MTV's Defense of its Offensive Language is
MTV's Real World: Austin Cast
As reported by Broadcasting & Cable (August 12, 2005), MTV
responded to the PTC's new study of MTV original programming that revealed
expletive-laden programming—both partially-bleeped and non-bleeped
obscenities—occurring approximately once every three minutes with no language
warnings to parents.
Here is MTV's formal response: "We don't air vulgar language."
"According to MTV, none of the language used on the network is
vulgar, and therefore it doesn't warrant content descriptors. One must wonder
whether MTV executives actually watch what they're broadcasting," said L. Brent
Bozell, president of the PTC.
"Obscenities included hundreds of uses of partially-bleeped
F-words and just about everything else under the sun. If MTV isn't vulgar, then
Colorado doesn't have mountains, and the pope isn't Catholic," Bozell said.
"Parents beware—the MTV network says that it wants you to rely on
the V-chip and ratings system to help you make viewing decisions, but yet laughs
in your face at the evidence that it's airing obscenities without warning to you
and your children," concluded Bozell.
The PTC is contacting members of Congress and the FCC with its
latest report on MTV, along with MTV's ridiculous response.
More Evidence Proving Cable Industry Campaign to Promote Responsibility is a
The PTC released the results of a six month study of MTV original
programming which shows that the cable industry's $250 million dollar campaign
to promote reliance on the V-chip and ratings system is a complete sham.
The PTC's review of 136 MTV shows, representing more than 70
hours of original programming, revealed expletive-laden programming--both
partially-bleeped and non-bleeped profanity--that occurred approximately once
every three minutes with no language warnings to parents. If parents wanted to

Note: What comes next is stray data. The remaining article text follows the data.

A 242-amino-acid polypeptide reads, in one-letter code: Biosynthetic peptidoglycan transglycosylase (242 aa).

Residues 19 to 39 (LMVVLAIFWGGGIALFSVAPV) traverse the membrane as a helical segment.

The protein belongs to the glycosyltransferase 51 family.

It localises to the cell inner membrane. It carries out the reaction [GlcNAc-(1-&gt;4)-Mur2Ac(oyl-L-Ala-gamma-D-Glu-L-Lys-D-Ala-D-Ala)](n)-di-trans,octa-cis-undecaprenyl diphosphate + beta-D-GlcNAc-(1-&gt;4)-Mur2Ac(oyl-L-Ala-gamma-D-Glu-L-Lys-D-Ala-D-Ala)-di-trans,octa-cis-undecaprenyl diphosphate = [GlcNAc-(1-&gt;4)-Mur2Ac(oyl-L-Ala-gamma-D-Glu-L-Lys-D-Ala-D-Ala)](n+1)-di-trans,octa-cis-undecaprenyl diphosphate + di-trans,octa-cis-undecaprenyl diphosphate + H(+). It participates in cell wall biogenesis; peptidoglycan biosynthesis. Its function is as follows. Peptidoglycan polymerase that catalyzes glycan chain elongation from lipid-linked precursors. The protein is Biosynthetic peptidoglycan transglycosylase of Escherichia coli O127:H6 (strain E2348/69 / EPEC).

supervise, they would not be helped by the V-chip because the MTV programming
monitored in the study did not contain the content indicator for L – language.
The V-chip is completely dependent upon the ratings system's content descriptors
to work accurately.
MTV just kicked-off the 16th season of its long-running reality series,
The Real World. This time the action takes place in Austin, TX. From
hot tub threesomes, to night-cam sex romps, this youth-targeted series
celebrates drunkenness and debauchery. This season's cast includes, according to
the Milwaukee Journal Sentinel, a self-proclaimed "nymph" who in the first
episode alone can be seen streaking through the house nude and kissing another
woman to the delight of her male housemates. Teasers hint at housemate hook-ups,
and one 23-year-old cast member losing her virginity.
Parents need to be worried about MTV not only because of its popularity, but
also because of its tremendous influence in the lives of America's teens and
pre-teens. MTV is the most recognized network among young adults ages 12 to 34,
according to Nielsen Media Research. It is watched by 73% of boys and 78% of
girls ages 12 to 19.
Research also shows that watching MTV changes the attitudes and perceptions of
young viewers. At least two experiments show that watching MTV results in more
permissive attitudes about sex. One experiment showed that college students who
were assigned to watch MTV developed more liberal attitudes toward premarital
sex than their peers who did not watch MTV as part of the study. The second
found that seventh and ninth graders were more likely to approve of premarital
sex after watching MTV for one hour.
The Obscene "Reality" at MTV
By Brent Bozell
It's daytime in the summer,
and what are your children watching? The odds are that it's MTV, cable's
raunchiest magnet for the out-of-school crowd. Nielsen experts say MTV
is watched by 73 percent of boys and 78 percent of girls aged 12 to 19,
and if they've got it on during the day, the younger ones in the house
are probably checking it out, too.►